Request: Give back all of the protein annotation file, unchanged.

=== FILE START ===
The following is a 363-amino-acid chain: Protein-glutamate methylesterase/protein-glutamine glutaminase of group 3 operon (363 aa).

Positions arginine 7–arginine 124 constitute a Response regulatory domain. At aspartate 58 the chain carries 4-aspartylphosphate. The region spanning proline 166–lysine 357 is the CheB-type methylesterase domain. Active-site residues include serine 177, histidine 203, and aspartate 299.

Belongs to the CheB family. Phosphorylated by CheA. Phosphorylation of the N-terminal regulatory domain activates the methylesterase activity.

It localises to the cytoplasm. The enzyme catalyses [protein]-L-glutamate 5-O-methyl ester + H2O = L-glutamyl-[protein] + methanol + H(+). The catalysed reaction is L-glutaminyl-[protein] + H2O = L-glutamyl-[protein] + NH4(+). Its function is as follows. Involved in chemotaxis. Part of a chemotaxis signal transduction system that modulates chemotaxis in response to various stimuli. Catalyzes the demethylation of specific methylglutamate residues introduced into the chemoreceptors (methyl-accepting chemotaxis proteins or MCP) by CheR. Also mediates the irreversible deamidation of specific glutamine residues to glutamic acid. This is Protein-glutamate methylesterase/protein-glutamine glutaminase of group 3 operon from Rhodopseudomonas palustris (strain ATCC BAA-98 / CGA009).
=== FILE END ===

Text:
The following is a 363-amino-acid chain: Protein-glutamate methylesterase/protein-glutamine glutaminase of group 3 operon (363 aa).

Positions arginine 7–arginine 124 constitute a Response regulatory domain. At aspartate 58 the chain carries 4-aspartylphosphate. The region spanning proline 166–lysine 357 is the CheB-type methylesterase domain. Active-site residues include serine 177, histidine 203, and aspartate 299.

Belongs to the CheB family. Phosphorylated by CheA. Phosphorylation of the N-terminal regulatory domain activates the methylesterase activity.

It localises to the cytoplasm. The enzyme catalyses [protein]-L-glutamate 5-O-methyl ester + H2O = L-glutamyl-[protein] + methanol + H(+). The catalysed reaction is L-glutaminyl-[protein] + H2O = L-glutamyl-[protein] + NH4(+). Its function is as follows. Involved in chemotaxis. Part of a chemotaxis signal transduction system that modulates chemotaxis in response to various stimuli. Catalyzes the demethylation of specific methylglutamate residues introduced into the chemoreceptors (methyl-accepting chemotaxis proteins or MCP) by CheR. Also mediates the irreversible deamidation of specific glutamine residues to glutamic acid. This is Protein-glutamate methylesterase/protein-glutamine glutaminase of group 3 operon from Rhodopseudomonas palustris (strain ATCC BAA-98 / CGA009).